PregnancyZuclopenthixol decanoate should not be administered during pregnancy unless the expected benefit to the patient outweighs the theoretical risk to the foetus.Neonates exposed to antipsychotics (including zuclopenthixol decanoate) during the third trimester of pregnancy are at risk of adverse reactions including extrapyramidal and/or withdrawal symptoms that may vary in severity and duration following delivery. There have been reports of agitation, hypertonia, hypotonia, tremor, somnolence, respiratory distress, or feeding disorder. Consequently, newborns should be monitored carefully.Animal studies have shown reproduction toxicity (see section 5.3).
Breast-feedingAs zuclopenthixol is found in breast milk in low concentrations it is not likely to affect the infant when therapeutic doses are used. The dose ingested by the infant is less than 1% of the weight related maternal dose (in mg/kg). Breast-feeding can be continued during zuclopenthixol decanoate therapy if considered of clinical importance, but observation of the infant is recommended, particularly in the first 4 weeks after giving birth.
FertilityIn humans, adverse events such as hyperprolactinaemia, galactorrhoea, amenorrhoea, erectile dysfunction and ejaculation failure have been reported (see section 4.8). These events may have a negative impact on female and/or male sexual function and fertility.If clinical significant hyperprolactinaemia, galactorrhoea, amenorrhoea or sexual dysfunctions occur, a dose reduction (if possible) or discontinuation should be considered. The effects are reversible on discontinuation.Administration of zuclopenthixol to male and female rats was associated with a slight delay in mating. In an experiment where zuclopenthixol was administered via the diet, impaired mating performance and reduced conception rate were noted.
|Blood and lymphatic system disorders
|Thrombocytopenia, neutropenia, leukopenia, agranulocytosis.
|Immune system disorders
|Hypersensitivity, anaphylactic reaction.
|Metabolism and nutrition disorders
|Increased appetite, weight increased .
|Decreased appetite, weight decreased.
|Hyperglycaemia, glucose tolerance impaired, hyperlipidaemia.
|Insomnia, depression, anxiety, nervousness, abnormal dreams, agitation, libido decreased.
|Apathy, nightmare, libido increased, confusional state.
|Nervous system disorders
|Somnolence, akathisia, hyperkinesia, hypokinesia.
|Tremor, dystonia, hypertonia, dizziness, headache, paraesthesia, disturbance in attention, amnesia, gait abnormal.
|Tardive dyskinesia, hyperreflexia, dyskinesia, parkinsonism, syncope, ataxia, speech disorder, hypotonia, convulsion, migraine.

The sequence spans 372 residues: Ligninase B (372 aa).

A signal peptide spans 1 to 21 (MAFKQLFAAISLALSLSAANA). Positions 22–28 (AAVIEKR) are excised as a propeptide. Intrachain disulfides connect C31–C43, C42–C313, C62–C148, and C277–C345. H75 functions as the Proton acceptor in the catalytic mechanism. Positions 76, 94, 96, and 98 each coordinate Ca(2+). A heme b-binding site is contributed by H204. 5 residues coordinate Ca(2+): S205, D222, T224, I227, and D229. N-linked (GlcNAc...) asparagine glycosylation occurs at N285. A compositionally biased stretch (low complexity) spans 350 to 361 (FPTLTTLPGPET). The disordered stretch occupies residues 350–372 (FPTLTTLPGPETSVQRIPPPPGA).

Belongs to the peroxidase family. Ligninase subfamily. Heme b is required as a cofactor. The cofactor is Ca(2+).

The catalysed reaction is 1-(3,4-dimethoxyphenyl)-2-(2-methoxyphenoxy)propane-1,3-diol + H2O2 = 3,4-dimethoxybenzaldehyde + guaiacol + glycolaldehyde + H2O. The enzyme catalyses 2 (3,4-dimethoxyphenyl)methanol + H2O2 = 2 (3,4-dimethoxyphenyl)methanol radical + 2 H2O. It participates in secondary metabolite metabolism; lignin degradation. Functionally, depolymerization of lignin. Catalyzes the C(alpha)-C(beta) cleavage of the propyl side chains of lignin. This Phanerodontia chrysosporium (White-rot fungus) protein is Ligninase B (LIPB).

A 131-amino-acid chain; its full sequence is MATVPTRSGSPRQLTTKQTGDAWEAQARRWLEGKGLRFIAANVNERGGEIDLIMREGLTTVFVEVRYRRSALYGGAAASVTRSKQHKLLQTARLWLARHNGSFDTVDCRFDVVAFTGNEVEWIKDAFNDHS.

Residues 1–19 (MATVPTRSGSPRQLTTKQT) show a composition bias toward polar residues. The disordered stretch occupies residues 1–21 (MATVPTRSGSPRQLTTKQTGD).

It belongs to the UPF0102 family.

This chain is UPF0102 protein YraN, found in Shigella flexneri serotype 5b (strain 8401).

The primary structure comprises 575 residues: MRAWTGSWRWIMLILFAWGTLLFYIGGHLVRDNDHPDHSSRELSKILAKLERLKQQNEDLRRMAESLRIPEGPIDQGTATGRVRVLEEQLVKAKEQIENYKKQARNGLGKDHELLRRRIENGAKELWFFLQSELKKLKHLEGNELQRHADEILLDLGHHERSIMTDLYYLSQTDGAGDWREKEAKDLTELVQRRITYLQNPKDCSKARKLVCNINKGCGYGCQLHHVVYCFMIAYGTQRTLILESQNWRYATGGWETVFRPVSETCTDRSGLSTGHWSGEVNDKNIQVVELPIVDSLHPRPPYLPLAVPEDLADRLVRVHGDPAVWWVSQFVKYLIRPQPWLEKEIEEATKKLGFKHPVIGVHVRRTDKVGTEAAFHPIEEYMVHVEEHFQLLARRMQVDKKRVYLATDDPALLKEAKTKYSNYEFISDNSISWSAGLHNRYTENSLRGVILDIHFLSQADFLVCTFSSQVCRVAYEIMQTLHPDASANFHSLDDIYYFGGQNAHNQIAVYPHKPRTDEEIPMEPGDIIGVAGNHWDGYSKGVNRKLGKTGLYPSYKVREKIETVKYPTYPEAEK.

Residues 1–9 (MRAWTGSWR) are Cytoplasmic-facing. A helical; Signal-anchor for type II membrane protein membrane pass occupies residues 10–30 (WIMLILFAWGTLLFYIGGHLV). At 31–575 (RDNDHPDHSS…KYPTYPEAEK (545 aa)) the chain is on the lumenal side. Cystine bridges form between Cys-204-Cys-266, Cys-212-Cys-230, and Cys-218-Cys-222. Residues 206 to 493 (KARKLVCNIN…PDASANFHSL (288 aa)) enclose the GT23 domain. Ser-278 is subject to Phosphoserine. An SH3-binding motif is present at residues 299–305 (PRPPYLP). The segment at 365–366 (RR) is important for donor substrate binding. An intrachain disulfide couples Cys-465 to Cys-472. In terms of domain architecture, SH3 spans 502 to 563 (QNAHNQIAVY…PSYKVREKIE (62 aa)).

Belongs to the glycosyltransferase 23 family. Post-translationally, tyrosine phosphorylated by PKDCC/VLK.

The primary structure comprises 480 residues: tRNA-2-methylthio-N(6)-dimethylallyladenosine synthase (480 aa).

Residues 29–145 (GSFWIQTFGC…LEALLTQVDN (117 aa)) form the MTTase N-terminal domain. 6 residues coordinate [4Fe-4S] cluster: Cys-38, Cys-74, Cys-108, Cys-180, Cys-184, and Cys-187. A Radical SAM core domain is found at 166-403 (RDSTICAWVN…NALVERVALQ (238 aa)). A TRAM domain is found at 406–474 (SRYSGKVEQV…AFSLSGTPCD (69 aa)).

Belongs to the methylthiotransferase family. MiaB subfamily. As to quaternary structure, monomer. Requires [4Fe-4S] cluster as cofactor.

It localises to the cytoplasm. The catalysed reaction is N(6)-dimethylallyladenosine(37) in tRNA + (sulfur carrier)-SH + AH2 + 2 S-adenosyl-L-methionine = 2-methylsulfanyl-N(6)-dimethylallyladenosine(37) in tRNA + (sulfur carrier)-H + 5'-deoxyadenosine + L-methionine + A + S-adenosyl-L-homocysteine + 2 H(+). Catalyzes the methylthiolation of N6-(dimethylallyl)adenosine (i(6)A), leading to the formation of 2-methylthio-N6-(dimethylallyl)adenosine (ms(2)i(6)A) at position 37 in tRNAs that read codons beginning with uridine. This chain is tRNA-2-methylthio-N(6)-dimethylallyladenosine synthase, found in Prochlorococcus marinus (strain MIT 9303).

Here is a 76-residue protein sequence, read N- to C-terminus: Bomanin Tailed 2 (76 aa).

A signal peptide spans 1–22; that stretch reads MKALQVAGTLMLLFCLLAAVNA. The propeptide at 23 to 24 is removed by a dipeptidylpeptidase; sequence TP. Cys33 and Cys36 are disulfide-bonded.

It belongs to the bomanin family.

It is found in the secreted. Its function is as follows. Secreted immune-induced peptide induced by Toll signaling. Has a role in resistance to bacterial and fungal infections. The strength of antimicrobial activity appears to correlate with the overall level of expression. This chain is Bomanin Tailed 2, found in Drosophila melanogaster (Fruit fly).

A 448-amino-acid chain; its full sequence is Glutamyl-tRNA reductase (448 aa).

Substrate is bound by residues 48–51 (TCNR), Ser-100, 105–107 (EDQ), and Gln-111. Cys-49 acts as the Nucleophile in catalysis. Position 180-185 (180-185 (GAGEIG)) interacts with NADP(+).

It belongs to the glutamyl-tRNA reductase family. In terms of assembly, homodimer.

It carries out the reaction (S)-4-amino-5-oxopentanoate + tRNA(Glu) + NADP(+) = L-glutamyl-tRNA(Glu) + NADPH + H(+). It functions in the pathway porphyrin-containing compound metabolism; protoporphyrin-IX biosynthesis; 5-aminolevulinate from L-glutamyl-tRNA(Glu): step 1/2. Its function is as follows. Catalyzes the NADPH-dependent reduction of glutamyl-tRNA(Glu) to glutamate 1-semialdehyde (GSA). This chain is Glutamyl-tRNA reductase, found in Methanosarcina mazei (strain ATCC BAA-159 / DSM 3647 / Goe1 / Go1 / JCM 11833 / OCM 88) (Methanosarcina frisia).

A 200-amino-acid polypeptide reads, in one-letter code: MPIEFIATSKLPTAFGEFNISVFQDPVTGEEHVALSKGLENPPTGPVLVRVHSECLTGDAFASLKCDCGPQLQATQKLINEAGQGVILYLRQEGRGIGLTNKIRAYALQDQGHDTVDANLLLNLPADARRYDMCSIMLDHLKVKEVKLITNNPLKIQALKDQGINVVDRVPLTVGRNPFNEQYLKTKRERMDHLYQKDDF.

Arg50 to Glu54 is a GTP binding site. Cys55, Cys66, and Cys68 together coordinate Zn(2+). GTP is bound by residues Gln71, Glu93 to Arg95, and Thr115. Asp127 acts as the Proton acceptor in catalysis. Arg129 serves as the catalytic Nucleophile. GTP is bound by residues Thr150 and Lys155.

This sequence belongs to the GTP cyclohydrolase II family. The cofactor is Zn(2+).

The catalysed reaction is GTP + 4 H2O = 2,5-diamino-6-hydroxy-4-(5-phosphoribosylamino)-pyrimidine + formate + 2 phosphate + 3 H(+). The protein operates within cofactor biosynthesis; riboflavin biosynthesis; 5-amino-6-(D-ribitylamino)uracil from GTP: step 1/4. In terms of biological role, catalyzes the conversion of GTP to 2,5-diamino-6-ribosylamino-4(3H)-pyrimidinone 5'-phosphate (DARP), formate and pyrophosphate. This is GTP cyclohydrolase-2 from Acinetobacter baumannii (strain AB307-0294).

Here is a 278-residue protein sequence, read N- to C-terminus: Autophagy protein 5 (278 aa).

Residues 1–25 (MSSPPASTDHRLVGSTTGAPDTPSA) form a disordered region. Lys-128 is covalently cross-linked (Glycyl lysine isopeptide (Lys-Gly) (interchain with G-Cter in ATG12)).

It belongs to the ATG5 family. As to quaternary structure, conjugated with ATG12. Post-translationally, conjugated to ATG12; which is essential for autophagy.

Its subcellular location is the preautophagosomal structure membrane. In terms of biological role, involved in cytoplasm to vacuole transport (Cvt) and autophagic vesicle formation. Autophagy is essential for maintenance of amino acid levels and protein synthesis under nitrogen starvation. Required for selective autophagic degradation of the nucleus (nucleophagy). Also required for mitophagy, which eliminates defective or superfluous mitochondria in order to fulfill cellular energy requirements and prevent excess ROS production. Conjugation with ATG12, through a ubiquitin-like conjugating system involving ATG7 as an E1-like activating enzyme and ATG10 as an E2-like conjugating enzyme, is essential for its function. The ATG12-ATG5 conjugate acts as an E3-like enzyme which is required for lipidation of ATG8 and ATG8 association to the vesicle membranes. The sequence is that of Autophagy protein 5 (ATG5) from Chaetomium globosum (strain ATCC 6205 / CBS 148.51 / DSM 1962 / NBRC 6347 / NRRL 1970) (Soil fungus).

|Neuroleptic malignant syndrome.
|Accommodation disorder, vision abnormal.
|Ear and labyrinth disorders
|Electrocardiogram QT prolonged.
|Hypotension, hot flush.
|Respiratory, thoracic and medistianal disorders
|Nasal congestion, dyspnoea.
|Salivary hypersecretion, constipation, vomiting, dyspepsia, diarrhoea.
|Abdominal pain, nausea, flatulence.
|Liver function test abnormal.
|Cholestatic hepatitis, jaundice.
|Skin and subcutaneous tissue disorders
|Rash, photosensitivity reaction, pigmentation disorder, seborrhoea, dermatitis, purpura.
|Musculoskeletal and connective tissue disorder
|Muscle rigidity, trismus, torticollis.
|Renal and urinary disorders
|Micturition disorder, urinary retention, polyuria.
|Pregnancy, puerperium and perinatal conditions
|Drug withdrawal syndrome neonatal (see 4.6)
|Reproductive system and breast disorders
|Ejaculation failure, erectile dysfunction, female orgasmic disorder, vulvovaginal dryness.
|Gynaecomastia, galactorrhoea, amenorrhoea, priapism.
|General disorders and administration site conditions
|Asthenia, fatigue, malaise, pain.
|Thirst, injection site reaction, hypothermia, pyrexia.
Reporting of suspected adverse reactionsReporting suspected adverse reactions after authorisation of the medicinal product is important. It allows continued monitoring of the benefit/risk balance of the medicinal product. Healthcare professionals are asked to report any suspected adverse reactions via the Yellow Card Scheme Website: www.mhra.gov.uk/yellowcard or search for MHRA Yellow Card in the Google Play or Apple App Store.
Mechanism of actionThe action of zuclopenthixol, as with other antipsychotics is mediated through dopamine receptor blockade. Zuclopenthixol has a high affinity for D1 and D2 receptors and activity has been demonstrated in standard animal models used to assess antipsychotic action. Serotonergic blocking properties, a high affinity for alpha-adrenoreceptors and slight antihistamine properties have been observed.
Reproductive toxicityImpaired mating performance and reduced conception rates were observed in rats treated with zuclopenthixol at doses equal to the maximum recommend human dose of 50 mg on a mg/m2 basis.There was no evidence of embryotoxicity or teratogenic effects in rats treated with zuclopenthixol, however adverse effects on pre-and postnatal development (i.e. increased stillbirths, reduced pup survival and delayed development of pups) was observed. The clinical significance of these findings is unclear and it is possible that the effect on pups was due to neglect from the dams that were exposed to doses of zuclopenthixol producing maternal toxicity.
|Clopixol Injection Clopixol Conc. Injection
|PL 00458/0017 PL 00458/0060
|Clopixol Injection Clopixol Conc. Injection
|15 May 197821 November 1988
|Clopixol Injection Clopixol Conc. Injection
|3 July 20083 July 2008